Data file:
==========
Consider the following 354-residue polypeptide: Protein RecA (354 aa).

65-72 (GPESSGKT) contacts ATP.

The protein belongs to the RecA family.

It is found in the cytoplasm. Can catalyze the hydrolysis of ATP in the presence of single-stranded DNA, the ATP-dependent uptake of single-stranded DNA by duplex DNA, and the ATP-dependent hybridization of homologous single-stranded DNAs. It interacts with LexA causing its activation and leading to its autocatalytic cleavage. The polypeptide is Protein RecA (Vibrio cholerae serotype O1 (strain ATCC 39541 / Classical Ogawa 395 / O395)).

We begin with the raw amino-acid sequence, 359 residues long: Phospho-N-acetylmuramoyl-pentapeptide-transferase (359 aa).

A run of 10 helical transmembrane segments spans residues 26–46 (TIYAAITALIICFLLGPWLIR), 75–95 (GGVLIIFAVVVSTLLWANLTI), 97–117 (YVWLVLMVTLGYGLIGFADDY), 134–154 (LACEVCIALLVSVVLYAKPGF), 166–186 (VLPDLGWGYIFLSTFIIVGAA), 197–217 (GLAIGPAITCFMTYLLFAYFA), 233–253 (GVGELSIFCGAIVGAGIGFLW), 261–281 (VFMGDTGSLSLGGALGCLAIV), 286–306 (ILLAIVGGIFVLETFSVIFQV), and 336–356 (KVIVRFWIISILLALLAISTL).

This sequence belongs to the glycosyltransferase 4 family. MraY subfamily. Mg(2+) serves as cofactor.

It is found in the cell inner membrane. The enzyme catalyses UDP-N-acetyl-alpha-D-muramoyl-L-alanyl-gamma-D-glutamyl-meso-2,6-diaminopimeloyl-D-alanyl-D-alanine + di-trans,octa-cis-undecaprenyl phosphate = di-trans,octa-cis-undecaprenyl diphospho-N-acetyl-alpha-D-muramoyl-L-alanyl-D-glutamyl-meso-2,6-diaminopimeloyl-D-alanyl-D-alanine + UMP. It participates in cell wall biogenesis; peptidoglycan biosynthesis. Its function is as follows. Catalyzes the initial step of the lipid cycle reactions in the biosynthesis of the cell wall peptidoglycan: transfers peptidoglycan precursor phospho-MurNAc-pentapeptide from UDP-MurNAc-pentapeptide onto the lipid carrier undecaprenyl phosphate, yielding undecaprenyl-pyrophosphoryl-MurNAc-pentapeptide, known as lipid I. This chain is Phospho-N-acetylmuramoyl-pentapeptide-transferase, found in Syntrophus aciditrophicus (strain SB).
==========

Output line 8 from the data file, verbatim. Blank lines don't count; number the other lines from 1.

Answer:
It is found in the cell inner membrane. The enzyme catalyses UDP-N-acetyl-alpha-D-muramoyl-L-alanyl-gamma-D-glutamyl-meso-2,6-diaminopimeloyl-D-alanyl-D-alanine + di-trans,octa-cis-undecaprenyl phosphate = di-trans,octa-cis-undecaprenyl diphospho-N-acetyl-alpha-D-muramoyl-L-alanyl-D-glutamyl-meso-2,6-diaminopimeloyl-D-alanyl-D-alanine + UMP. It participates in cell wall biogenesis; peptidoglycan biosynthesis. Its function is as follows. Catalyzes the initial step of the lipid cycle reactions in the biosynthesis of the cell wall peptidoglycan: transfers peptidoglycan precursor phospho-MurNAc-pentapeptide from UDP-MurNAc-pentapeptide onto the lipid carrier undecaprenyl phosphate, yielding undecaprenyl-pyrophosphoryl-MurNAc-pentapeptide, known as lipid I. This chain is Phospho-N-acetylmuramoyl-pentapeptide-transferase, found in Syntrophus aciditrophicus (strain SB).